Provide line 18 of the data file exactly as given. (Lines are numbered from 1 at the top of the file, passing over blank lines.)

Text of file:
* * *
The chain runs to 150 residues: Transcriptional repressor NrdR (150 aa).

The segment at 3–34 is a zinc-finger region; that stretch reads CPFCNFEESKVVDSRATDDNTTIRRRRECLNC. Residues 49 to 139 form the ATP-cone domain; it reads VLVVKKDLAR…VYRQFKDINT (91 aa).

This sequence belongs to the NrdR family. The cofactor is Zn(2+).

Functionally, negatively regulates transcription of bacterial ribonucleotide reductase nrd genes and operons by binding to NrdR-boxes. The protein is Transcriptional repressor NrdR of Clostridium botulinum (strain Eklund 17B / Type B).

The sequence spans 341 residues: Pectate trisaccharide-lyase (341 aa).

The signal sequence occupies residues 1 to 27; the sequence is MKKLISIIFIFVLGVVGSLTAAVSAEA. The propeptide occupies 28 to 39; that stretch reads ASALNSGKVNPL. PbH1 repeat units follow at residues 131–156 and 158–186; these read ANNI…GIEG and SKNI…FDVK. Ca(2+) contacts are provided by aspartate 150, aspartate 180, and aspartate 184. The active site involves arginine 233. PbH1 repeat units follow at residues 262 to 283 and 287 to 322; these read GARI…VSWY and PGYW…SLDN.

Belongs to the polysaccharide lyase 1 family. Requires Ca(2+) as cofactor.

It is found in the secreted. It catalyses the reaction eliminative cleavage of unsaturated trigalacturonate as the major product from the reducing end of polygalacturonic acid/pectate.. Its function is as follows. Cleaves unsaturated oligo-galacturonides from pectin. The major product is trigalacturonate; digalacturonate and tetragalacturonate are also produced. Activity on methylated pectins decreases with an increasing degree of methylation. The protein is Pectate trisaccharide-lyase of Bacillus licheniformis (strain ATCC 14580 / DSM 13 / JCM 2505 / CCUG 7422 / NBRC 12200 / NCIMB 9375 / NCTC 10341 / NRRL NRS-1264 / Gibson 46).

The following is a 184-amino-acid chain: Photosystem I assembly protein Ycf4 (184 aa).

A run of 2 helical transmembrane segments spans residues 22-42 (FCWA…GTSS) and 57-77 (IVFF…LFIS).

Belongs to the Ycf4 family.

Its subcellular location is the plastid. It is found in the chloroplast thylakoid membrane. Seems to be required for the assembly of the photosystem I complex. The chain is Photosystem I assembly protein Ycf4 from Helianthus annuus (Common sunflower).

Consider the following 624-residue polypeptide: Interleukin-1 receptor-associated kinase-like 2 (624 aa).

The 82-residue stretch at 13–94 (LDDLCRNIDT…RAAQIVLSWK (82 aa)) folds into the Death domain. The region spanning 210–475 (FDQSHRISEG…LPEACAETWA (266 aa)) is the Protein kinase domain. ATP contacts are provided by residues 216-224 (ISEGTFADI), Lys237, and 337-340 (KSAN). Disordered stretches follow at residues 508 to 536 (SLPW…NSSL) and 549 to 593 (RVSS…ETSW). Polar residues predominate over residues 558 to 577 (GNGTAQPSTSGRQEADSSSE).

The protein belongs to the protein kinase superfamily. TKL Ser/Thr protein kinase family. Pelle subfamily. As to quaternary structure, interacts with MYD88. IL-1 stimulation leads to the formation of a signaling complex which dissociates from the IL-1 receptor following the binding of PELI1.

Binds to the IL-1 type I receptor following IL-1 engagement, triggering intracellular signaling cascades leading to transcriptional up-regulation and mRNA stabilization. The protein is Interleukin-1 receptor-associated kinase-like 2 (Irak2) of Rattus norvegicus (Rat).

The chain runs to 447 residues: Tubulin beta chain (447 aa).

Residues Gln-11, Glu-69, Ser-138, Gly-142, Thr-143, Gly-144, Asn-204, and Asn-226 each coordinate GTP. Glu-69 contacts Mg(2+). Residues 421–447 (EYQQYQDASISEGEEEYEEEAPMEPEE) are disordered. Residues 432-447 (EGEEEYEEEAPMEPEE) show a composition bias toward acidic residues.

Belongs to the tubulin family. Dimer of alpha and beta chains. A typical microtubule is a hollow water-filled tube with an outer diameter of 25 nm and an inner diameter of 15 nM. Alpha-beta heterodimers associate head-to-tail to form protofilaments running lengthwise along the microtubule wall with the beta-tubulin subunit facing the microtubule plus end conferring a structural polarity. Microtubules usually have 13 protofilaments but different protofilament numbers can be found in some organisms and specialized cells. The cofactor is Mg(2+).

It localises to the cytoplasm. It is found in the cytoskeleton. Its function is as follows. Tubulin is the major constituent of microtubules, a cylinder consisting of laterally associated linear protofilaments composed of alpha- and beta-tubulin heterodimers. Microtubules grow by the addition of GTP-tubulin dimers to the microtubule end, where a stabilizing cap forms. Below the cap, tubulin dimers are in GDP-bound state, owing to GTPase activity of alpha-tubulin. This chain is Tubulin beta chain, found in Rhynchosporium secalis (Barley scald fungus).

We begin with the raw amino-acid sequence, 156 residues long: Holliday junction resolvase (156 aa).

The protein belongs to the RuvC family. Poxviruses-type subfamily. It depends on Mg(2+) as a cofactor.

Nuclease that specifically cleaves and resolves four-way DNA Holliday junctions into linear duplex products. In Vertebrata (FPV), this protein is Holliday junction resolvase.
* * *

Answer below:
Residues Gln-11, Glu-69, Ser-138, Gly-142, Thr-143, Gly-144, Asn-204, and Asn-226 each coordinate GTP. Glu-69 contacts Mg(2+). Residues 421–447 (EYQQYQDASISEGEEEYEEEAPMEPEE) are disordered. Residues 432-447 (EGEEEYEEEAPMEPEE) show a composition bias toward acidic residues.